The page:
The Truth About Sports Drinks

 

Does your child consume Gatorade or other “sports” drinks at practices and games due to the belief that drinking them will give them energy and replace the electrolytes and fluids that are lost during vigorous exercise?


What Sugar Means to Your Brain
Humans love sugary foods—in fact, we’re biologically programmed to like sweet foods because our brains release serotonin and beta-endorphins when we eat them, causing us to feel relaxed and less stressed. Notwithstanding this, the parents of our NYC pediatric dental patients understand the need to keep sugary foods and beverages to a minimum in order to decrease the risk for dental cavities.
What our parents might not realize, however, is that the sugar in sports and energy drinks isn’t the sole reason to avoid them: it’s also the acid.


The Dangers of Acid in Sports Drinks
All sports drinks literally bathe the teeth in acid, which can lead to irreversible enamel damage, increased tooth sensitivity and a higher risk for cavities.


Do Children Need Sports Drinks?
It’s important for everyone—including children—to stay hydrated during and after vigorous exercise. When engaging in forceful physical activity, we do lose fluids and electrolytes. Logically, water is the go-to method of hydration, as it has no sugar. But what about the need to replace the lost electrolytes?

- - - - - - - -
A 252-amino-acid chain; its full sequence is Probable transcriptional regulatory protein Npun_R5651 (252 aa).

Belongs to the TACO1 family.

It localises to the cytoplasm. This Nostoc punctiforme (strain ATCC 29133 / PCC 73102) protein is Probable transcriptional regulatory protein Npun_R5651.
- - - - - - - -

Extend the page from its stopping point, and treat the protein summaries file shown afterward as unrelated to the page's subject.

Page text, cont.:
What Are Electrolytes?
Minerals that maintain our body’s brain, muscle and nerve functions are called electrolytes. These include the minerals calcium, potassium, sodium, chloride, magnesium and phosphate. Combined with water and a carbohydrate, such as sugar, energy or sports drinks help the body’s fluid and electrolytes balance recover from depletion while the carbs provide energy.
However, the average healthy individual, including children, must exercise vigorously for at least an hour to deplete the body’s store of glucose, electrolytes and fluids to the level that replenishment is needed.


More Reasons to Avoid Sports Drinks
Sports drinks come in a nearly endless rainbow of pretty colors: pink, yellow, green, robin’s egg blue, purple and more. What provides this array of pigmented options are food dyes, such as Blue No. 1, Yellow No. 5 and Red No. 40. These petroleum products are linked to increased hyperactivity in children, as well as some cancers. The colors may be pretty, but their connections to hyperactivity and cancer are not.


Is There an Alternative to Sports Drinks?
For most kids, water is an effective replacement for the amount of fluids lost in sports. Few children will lose a significant number of electrolytes in a normal sporting practice or even a game, unless they play continuously for an hour or longer and/or temps are high. Providing fresh water, with or without electrolyte supplementation, is usually enough. Check Amazon for “electrolyte drops,” which are flavorless and easily added to a water bottle. If you’d like to make a healthy sports drink at home, check out this recipe.


If your sports-minded kiddos are already “hooked” on sports drinks, here are some ideas to mitigate the damage of consuming them:

  1. Instruct your child to rinse the mouth with water after drinking a sports drink;
  2. An alternative is to chew sugarless gum after consumption to increase saliva flow, which lowers acid levels in the mouth;
  3. Offer water as an alternative, including water with electrolyte drops if you have concerns that the level of exertion may warrant electrolyte replacement.
  4. Provide a sports drink only when warranted, i.e., not as a beverage with meals, snacks or non-sporting activities.
  5. Be sure your children understand the issues involved with sports drinks, such as tooth decay, food dyes, etc. Doing so helps them become aware of their choices.